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Got betrayed? Have some lemonade

At this point in her career,  Beyoncé Knowles -Carter can do pretty much whatever she wants especially with the kind of music she produces. Her new album “Lemonade” is prime example of that. After her last album alienated some (but not her true believers) with the pop star going Frank Ocean on her listeners, Beyoncé goes back to basics of sorts here. Not “Single Ladies”- basic, but more organic. Beyoncé’s latest has a more pronounced groove and the songs are tight again. The theme is solid, and her singing, well, she’s at her best. “Lemonade” is about betrayal. It starts slow and low-key on “Pray You Can Hear Me” but by the second track, “Hold Up” (where she sampled Andy Williams’ strings from “Can’t Get Used To Loving You” and borrowed from NYC …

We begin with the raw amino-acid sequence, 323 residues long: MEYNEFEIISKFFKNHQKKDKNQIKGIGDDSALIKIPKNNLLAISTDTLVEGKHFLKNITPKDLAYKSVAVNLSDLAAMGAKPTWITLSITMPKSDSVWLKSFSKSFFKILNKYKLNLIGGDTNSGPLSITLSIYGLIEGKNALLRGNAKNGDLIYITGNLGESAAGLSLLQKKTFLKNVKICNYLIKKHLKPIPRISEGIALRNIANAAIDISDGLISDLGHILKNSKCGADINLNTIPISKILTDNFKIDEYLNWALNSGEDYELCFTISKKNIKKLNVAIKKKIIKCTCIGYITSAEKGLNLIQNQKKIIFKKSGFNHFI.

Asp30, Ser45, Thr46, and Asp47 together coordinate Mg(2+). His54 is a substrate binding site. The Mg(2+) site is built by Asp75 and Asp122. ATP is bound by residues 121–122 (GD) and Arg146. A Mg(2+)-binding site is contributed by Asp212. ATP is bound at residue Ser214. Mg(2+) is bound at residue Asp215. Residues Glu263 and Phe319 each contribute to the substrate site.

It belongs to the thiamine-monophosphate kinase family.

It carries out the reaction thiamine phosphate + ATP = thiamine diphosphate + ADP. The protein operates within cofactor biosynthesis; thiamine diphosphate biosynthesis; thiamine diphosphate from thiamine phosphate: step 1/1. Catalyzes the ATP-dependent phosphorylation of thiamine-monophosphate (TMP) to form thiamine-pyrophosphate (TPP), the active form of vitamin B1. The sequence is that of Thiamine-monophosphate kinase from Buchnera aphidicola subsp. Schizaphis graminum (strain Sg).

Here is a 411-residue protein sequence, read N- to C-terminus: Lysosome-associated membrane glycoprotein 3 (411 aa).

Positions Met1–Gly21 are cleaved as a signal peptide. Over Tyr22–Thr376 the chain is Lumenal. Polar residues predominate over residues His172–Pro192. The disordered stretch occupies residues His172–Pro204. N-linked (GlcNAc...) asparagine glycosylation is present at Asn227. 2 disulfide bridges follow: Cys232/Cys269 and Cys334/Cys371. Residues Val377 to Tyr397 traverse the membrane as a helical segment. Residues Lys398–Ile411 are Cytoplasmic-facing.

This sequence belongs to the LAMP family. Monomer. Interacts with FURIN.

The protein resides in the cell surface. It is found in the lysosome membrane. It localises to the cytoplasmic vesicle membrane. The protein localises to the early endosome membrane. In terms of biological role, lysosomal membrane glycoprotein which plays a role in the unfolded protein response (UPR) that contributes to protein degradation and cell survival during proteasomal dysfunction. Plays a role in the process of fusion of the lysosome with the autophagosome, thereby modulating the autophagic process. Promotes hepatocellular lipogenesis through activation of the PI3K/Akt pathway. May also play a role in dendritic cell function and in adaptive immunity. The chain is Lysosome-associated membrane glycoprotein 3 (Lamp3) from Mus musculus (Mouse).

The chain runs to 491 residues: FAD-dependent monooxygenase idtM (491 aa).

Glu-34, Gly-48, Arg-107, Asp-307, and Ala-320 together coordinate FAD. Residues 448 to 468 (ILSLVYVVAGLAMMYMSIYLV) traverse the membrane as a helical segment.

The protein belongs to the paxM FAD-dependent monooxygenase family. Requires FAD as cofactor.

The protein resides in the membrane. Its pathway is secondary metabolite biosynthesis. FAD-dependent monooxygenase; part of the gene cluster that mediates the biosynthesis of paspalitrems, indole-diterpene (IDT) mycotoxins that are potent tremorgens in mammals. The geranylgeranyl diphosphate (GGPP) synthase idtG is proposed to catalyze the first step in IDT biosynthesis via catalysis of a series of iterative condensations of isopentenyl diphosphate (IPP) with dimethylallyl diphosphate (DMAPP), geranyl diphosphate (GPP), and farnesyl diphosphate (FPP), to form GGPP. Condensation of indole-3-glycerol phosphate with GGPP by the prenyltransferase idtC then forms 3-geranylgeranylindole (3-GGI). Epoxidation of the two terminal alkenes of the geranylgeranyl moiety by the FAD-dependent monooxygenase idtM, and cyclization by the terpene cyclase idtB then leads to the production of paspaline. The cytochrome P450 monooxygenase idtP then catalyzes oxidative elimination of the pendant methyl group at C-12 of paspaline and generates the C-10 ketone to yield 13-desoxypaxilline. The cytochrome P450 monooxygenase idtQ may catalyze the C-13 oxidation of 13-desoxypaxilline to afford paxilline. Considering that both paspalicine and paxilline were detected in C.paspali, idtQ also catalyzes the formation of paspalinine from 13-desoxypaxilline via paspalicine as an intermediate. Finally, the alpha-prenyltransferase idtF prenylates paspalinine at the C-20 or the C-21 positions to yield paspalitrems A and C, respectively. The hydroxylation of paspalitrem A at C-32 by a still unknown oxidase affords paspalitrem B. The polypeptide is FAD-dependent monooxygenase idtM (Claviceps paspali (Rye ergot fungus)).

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Doling out hope in a cracked world

AUDIO JUNKIE: Grammy-award winning rock band Switchfoot continues to progress with their brand of soulful alt-rock as heard on their 10th album “Where The Light Shines Through.” Singer-guitarist Jon Foreman, bassist Tim Foreman, drummer Chad Butler, keyboardist-guitarist Jerome Fontamillas and lead guitarist Drew Shirley have been sure and steady for the past decade since their breakthrough 2003 album “The Beautiful Letdown.” They have been releasing an album every two or three years, and touring non-stop in between. As expected, the regimen has made them a tight unit. Kicking off with “Holy Water,” the band exhibits excellent dynamics, with stripped down electric pianos building into full-on wall of sound guitars. While they could still be mainly classified as an alt-rock band, Switchfoot is more liberal with styles nowadays. “Float” (whose music video was filmed …